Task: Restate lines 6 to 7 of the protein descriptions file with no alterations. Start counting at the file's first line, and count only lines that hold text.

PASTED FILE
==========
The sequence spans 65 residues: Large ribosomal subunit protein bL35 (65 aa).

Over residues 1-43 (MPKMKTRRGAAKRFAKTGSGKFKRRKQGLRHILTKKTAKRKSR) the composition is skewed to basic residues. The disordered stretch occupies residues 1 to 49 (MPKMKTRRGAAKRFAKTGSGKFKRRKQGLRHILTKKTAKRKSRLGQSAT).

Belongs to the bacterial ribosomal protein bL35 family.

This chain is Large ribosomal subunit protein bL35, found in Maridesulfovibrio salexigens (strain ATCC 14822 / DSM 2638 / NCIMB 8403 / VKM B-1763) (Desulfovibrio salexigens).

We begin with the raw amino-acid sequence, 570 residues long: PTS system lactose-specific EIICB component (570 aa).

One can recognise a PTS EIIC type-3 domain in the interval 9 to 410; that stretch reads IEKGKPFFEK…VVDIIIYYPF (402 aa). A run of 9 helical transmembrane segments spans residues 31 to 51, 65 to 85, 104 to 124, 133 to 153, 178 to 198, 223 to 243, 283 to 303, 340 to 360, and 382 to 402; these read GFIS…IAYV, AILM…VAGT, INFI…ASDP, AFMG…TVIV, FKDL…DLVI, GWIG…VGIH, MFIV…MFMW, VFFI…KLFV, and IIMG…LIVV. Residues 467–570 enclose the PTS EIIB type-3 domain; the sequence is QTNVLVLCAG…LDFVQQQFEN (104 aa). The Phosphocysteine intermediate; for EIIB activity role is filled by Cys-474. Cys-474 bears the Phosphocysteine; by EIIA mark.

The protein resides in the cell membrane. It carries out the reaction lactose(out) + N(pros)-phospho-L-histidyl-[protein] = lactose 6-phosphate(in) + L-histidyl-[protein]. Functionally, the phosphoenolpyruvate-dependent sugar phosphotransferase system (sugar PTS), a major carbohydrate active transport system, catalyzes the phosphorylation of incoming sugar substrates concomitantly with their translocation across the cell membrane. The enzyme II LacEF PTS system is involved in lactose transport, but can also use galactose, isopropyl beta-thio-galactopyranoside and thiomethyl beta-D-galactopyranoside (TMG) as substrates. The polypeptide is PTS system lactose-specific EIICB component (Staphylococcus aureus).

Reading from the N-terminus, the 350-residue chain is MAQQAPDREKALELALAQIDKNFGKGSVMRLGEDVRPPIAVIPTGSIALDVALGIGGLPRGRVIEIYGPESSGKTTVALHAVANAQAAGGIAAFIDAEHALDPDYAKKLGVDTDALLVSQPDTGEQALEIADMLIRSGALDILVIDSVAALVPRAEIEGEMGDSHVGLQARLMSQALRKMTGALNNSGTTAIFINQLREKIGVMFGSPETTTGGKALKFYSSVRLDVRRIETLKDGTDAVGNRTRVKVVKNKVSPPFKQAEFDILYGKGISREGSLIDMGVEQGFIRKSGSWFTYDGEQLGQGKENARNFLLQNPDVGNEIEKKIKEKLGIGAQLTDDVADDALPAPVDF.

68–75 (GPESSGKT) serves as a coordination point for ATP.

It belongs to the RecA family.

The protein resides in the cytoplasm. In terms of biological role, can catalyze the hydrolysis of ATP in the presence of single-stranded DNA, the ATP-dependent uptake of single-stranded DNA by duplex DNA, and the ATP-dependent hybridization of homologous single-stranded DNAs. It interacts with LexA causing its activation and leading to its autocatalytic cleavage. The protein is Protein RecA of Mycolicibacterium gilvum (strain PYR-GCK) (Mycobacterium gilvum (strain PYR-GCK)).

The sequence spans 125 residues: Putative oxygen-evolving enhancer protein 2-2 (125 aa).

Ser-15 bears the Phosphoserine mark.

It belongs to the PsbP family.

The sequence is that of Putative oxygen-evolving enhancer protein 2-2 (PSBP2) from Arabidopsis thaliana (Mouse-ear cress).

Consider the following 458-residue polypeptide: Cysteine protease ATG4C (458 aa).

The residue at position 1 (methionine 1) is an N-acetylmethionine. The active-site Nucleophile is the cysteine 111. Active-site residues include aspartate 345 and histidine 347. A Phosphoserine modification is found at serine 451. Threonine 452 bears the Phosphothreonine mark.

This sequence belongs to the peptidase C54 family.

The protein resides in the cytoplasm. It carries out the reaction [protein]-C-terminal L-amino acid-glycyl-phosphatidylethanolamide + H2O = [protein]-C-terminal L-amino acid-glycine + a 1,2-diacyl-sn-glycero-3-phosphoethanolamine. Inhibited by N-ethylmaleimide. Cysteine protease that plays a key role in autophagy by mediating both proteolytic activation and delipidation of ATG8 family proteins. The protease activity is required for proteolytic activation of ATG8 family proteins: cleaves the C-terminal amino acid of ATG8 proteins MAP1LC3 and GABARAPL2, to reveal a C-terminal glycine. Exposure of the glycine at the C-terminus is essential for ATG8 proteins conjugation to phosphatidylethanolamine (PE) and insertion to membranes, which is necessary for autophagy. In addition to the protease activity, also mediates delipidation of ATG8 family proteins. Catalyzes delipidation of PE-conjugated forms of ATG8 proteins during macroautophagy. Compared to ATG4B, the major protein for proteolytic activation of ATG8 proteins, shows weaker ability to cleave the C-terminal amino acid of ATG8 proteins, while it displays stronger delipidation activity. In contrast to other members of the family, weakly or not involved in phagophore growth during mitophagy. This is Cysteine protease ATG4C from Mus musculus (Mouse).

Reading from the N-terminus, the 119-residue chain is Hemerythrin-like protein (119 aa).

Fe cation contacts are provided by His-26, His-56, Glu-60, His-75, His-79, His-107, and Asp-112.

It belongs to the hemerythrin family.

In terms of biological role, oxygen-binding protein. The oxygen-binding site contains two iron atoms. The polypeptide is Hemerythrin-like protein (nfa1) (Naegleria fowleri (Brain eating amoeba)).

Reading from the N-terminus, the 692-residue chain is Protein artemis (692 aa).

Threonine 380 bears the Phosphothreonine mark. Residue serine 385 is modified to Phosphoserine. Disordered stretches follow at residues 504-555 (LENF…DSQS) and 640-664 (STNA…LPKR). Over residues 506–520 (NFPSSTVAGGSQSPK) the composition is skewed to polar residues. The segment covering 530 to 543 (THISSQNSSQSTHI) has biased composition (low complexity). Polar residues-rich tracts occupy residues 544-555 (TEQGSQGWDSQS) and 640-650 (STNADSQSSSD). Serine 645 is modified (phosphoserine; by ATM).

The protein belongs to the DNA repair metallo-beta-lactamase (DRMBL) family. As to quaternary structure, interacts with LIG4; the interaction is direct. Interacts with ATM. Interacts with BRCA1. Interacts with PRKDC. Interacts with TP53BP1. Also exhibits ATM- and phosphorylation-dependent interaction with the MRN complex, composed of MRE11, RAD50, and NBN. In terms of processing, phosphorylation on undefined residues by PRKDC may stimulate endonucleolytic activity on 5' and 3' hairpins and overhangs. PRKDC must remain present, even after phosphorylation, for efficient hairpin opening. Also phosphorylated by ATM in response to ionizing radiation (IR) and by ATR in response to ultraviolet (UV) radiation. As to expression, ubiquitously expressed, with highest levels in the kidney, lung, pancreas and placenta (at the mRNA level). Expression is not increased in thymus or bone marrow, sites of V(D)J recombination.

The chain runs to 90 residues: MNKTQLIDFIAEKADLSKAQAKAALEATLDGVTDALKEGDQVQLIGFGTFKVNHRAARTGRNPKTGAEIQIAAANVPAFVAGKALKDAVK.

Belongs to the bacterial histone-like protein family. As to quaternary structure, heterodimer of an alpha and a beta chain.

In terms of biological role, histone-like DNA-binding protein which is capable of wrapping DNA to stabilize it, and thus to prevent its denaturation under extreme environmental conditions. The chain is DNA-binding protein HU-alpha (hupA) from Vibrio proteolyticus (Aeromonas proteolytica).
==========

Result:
One can recognise a PTS EIIC type-3 domain in the interval 9 to 410; that stretch reads IEKGKPFFEK…VVDIIIYYPF (402 aa). A run of 9 helical transmembrane segments spans residues 31 to 51, 65 to 85, 104 to 124, 133 to 153, 178 to 198, 223 to 243, 283 to 303, 340 to 360, and 382 to 402; these read GFIS…IAYV, AILM…VAGT, INFI…ASDP, AFMG…TVIV, FKDL…DLVI, GWIG…VGIH, MFIV…MFMW, VFFI…KLFV, and IIMG…LIVV. Residues 467–570 enclose the PTS EIIB type-3 domain; the sequence is QTNVLVLCAG…LDFVQQQFEN (104 aa). The Phosphocysteine intermediate; for EIIB activity role is filled by Cys-474. Cys-474 bears the Phosphocysteine; by EIIA mark.

The protein resides in the cell membrane. It carries out the reaction lactose(out) + N(pros)-phospho-L-histidyl-[protein] = lactose 6-phosphate(in) + L-histidyl-[protein]. Functionally, the phosphoenolpyruvate-dependent sugar phosphotransferase system (sugar PTS), a major carbohydrate active transport system, catalyzes the phosphorylation of incoming sugar substrates concomitantly with their translocation across the cell membrane. The enzyme II LacEF PTS system is involved in lactose transport, but can also use galactose, isopropyl beta-thio-galactopyranoside and thiomethyl beta-D-galactopyranoside (TMG) as substrates. The polypeptide is PTS system lactose-specific EIICB component (Staphylococcus aureus).